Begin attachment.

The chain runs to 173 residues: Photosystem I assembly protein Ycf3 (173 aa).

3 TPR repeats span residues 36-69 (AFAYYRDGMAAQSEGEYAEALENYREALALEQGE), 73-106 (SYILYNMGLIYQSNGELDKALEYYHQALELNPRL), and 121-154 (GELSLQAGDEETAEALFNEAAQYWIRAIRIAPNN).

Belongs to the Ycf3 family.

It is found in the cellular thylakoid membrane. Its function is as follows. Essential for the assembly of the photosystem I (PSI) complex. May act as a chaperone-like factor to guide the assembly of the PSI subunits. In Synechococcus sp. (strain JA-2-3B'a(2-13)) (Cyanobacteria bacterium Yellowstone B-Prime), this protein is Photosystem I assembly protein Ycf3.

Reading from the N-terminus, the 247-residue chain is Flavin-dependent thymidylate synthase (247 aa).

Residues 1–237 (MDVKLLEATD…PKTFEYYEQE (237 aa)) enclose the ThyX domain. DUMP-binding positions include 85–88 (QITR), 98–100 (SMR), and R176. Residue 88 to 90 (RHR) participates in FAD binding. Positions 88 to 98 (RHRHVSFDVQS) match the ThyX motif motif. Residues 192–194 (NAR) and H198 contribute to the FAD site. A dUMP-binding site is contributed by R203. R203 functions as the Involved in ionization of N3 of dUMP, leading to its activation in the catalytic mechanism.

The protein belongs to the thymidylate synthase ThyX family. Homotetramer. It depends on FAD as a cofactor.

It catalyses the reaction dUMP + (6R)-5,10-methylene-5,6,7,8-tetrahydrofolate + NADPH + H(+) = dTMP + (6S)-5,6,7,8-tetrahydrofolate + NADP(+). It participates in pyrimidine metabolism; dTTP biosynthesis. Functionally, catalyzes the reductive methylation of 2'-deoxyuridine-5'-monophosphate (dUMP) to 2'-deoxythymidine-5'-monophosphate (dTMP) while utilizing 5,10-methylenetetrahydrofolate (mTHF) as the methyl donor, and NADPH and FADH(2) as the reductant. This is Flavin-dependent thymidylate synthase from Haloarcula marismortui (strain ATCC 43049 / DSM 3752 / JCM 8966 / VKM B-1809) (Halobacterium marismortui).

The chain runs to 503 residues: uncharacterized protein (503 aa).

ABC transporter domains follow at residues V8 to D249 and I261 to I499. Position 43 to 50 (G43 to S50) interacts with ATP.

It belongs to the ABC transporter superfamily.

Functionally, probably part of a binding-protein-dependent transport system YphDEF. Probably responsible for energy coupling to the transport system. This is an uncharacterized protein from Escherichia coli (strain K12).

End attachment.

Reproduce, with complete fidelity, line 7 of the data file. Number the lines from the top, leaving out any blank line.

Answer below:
The protein belongs to the thymidylate synthase ThyX family. Homotetramer. It depends on FAD as a cofactor.